Klinger: OK, I'm glad you brought those songs up, because (perhaps not surprisingly) those are the parts of the album that I'm most drawn to. I do appreciate the fact that there are a number of—and I know this isn't the preferred nomenclature—"real" instruments like saxophones and such on even Debut's danciest dance tracks. Having already covered Blue Lines and Portishead's Dummy, my ears have already been softened up to listen past the drum machines and synths to the rootsish sounds beneath, sounds that Debut seems to bring even further to the forefront (Or does it? Maybe I'm just more attuned to it than I used to be. Oh how far I've come.).
At any rate, it's on songs like those you mentioned above, especially Björk's cover of the Johnny Burke/James Van Heusen standard "Like Someone in Love" (a song that works so beautifully in a stripped-down form—check out John Coltrane's version as proof), where I find the album's beating heart. Björk's, shall we say, unconventional voice, which may have played a role in my past impatience with her work, is used to striking effect against the harp of Corky Hale, who over the course of her career managed to play with both Liberace and James Brown (although, sadly, not at the same session).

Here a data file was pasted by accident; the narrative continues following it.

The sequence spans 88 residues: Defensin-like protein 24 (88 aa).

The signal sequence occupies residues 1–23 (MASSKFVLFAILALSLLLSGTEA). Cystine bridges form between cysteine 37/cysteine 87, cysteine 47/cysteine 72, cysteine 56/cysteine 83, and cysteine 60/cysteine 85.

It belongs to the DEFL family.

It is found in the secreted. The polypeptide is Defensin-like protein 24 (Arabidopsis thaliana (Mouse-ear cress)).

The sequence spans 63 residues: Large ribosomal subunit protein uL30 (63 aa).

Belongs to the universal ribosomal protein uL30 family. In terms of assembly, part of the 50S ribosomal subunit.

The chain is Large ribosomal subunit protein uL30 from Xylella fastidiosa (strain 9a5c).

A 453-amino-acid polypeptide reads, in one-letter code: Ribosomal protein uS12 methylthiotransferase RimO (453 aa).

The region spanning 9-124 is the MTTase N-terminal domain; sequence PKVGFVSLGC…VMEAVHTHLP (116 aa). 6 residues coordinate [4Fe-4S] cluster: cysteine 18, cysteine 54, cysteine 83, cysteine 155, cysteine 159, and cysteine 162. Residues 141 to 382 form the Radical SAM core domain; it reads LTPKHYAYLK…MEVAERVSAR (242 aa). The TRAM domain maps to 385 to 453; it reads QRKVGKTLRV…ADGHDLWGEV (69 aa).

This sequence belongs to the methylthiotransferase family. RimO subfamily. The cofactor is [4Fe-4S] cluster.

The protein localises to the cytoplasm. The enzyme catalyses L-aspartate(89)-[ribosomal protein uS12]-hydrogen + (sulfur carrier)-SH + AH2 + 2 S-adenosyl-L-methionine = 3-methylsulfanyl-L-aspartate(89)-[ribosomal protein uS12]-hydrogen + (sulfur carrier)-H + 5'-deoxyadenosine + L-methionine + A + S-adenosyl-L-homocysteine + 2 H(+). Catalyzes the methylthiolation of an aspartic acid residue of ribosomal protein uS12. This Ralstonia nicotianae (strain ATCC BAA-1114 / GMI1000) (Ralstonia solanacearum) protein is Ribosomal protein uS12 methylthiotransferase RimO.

Mendelsohn: The thing that I like the most about Björk is her willingness to use everything at her disposal as an instrument—be it her voice, electronic instruments, or "real" instruments—in order to construct her aural vision. If anything, this album might suffer simply from the standpoint of technological limitations. Debut is evocative of the 1990s simply because that's when it was made and the sounds of time were incorporated into the record—albeit through Björk's own filtered reality.
The high points of the album -- "Human Behavior", "Venus as a Boy", "Like Someone in Love" -- hold a timeless quality that allows these songs to step away from the time in which they were recorded and allow the rest of the album to come with it. Björk has always been a very forward thinker when it came to her music (and fashion, I suppose) and I think it shows through in Debut. It is also why we will see a Björk album popping up on the list every 100 entries or so until we reach 2001's Vespertine at 442.
Klinger: I'll be looking forward to that in many ways. This has all been highly educational for me, Mendelsohn. I've come to gain a better understanding of this music that I once found to be an irritant, and I've also begun the arduous process of dealing with my own youthful insufferability. (Opinions differ as to my middle-aged insufferability.) But when you're talking about an artist as singular, and occasionally as surreal, as Björk, I reckon a little added introspection is bound to happen.